The National Statement has been developed by the National Health and Medical Research Council (NHMRC). It functions as the ethical guidelines for all research involving humans and is designed to be used by
- any researcher conducting research with human participants
- any member of an ethical review body reviewing that research
- those involved in research governance
- potential research participants.
The National Statement is grounded in four main principles: Respect, Integrity and Research Merit, Justice and Beneficence. These four principles are applied to different research methods or fields, and specific participants. Aboriginal and Torres Strait Islanders are one group of specific participants recognised in this document.
Values and Ethics: Guidelines for Ethical Conduct in Aboriginal and Torres Strait Islander Health Research
Values and Ethics: Guidelines for Ethical Conduct in Aboriginal and Torres Strait Islander Health Research [310KB] was first developed in 2003 as a replacement for the Guidelines on Ethical Matters in Aboriginal and Torres Strait Islander Health Research, which was issued in 1991. Values and Ethics was also developed by the NHMRC. It covers ethics in health research conducted with Aboriginal and Torres Strait Islander peoples and has been written for researchers, communities, human research ethics committees and other stakeholders in the research .
These guidelines are linked to The National Statement, with references to the relevant sections within the document. Values and Ethics is not meant to be a compliance checklist, but to offer a framework of important cultural values common to Aboriginal and Torres Strait Islander communities for researchers to address throughout the design and implementation of their research work.
Values and Ethics is based on the importance of trust, recognition and values. It describes six principles important to Aboriginal and Torres Strait Islander communities. These core values, which have been identified through a national consultation process including workshops with Aboriginal and Torres Strait Islanders are: Spirit and Integrity, Reciprocity, Respect, Equality, Survival and Protection, and Responsibility.
Keeping Research on Track [5.8MB] is the translation of Values and Ethics into a community guide, and was developed in 2005 by the NHMRC. It is written to provide clear guidelines in health research involving Aboriginal and Torres Strait Islander peoples, and created specifically for Aboriginal and Torres Strait Islander community members and organisations. It primarily aims to empower Aboriginal people to get the most out of research projects, to know their rights and responsibilities and a checklist of what some important considerations may be.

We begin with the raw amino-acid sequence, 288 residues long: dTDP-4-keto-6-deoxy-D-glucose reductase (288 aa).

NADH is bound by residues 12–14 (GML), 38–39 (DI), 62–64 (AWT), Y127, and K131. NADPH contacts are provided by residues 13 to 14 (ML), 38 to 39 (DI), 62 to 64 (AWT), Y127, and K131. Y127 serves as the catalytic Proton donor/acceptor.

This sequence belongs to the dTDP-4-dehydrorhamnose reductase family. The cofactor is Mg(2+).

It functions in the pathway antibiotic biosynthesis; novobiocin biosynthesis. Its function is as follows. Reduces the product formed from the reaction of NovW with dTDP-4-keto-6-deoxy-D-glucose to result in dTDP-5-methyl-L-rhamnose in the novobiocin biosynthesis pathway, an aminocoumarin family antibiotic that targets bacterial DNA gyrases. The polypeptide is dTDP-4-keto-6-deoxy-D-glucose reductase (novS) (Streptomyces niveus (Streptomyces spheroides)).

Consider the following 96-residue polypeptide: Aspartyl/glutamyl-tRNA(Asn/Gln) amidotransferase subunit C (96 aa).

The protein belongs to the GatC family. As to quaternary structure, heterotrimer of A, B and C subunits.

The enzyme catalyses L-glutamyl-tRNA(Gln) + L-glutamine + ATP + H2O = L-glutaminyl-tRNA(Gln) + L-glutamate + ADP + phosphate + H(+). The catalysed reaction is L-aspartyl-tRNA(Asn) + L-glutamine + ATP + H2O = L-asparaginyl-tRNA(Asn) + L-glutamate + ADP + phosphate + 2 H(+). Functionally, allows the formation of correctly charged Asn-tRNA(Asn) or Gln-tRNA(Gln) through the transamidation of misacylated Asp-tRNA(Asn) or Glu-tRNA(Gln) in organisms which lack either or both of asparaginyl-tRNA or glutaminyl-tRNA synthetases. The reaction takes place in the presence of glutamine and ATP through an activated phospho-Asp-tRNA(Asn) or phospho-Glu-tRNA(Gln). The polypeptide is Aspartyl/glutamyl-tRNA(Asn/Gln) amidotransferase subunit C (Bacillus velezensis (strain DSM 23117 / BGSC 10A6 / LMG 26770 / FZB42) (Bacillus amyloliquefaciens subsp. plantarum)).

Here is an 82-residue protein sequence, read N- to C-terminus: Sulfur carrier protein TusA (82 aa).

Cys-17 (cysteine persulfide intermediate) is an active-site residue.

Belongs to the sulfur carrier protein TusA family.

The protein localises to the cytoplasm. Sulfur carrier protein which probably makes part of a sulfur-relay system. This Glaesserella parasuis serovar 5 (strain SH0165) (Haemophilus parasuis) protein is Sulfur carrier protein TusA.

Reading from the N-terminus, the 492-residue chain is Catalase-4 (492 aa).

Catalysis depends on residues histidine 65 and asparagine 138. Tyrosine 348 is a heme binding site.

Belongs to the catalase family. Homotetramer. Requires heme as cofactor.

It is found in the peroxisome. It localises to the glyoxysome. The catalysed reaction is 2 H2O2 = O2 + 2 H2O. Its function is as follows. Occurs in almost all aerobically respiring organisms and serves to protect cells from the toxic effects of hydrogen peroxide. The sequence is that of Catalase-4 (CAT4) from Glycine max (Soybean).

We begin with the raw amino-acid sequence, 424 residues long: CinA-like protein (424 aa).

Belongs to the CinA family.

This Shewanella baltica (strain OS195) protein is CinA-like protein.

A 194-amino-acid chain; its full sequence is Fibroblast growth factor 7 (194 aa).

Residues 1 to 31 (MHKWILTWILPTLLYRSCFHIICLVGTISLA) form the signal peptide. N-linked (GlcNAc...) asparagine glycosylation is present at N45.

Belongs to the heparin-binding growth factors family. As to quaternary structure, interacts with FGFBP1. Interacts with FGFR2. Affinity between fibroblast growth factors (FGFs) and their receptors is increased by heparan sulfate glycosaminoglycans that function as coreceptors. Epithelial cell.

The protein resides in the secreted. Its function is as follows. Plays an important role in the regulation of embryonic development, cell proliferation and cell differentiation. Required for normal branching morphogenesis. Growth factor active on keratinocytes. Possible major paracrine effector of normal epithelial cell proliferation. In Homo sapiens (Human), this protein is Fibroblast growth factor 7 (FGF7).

It contains the same six values as described in Values and Ethics. In addition to the six values, it outlines the research process in eight steps and describes what the rights and the responsibilities of the researcher and the community are, and which questions the community can ask from the researcher. The six values are described as follows:
- Spirit and integrity – a connection between the past, present and future, and the respectful and honourable behavior that holds Aboriginal and Torres Strait Islander values together.
- Reciprocity – Shared responsibilities and obligations to family and the land based on kinship networks, also includes sharing of benefits.
- Respect – for each other’s dignity and individual ways of living. This is the basis of how Aboriginal and Torres Strait Islander peoples live.
- Equality – recognising the equal value of all individuals. Fairness and justice, the right to be different.
- Survival and protection – of Aboriginal and Torres Strait Islander cultures, languages and identity. Acknowledging shared values is a significant strength.
- Responsibility – Is the recognition of important responsibilities, which involve Country, kinship, caring for others and maintenance of cultural and spiritual awareness. The main responsibility is to do no harm to any person or any place. Responsibilities can be shared so others can be held accountable.
In addition to these values the next eight steps in the research process are described as:
- Building relationships
- Conceptualisation – thinking
- Development and approval
- Data collection and management
- Analysis – looking at the meaning
- Report writing
- Dissemination – sharing the results
- Learning from our experience.
An Evaluation Report [1MB] of Values and Ethics and Keeping Research on Track was carried out by the Lowitja Institute, in partnership with the Australian Institute of Aboriginal and Torres Strait Islander Studies, for the NHMRC in 2015.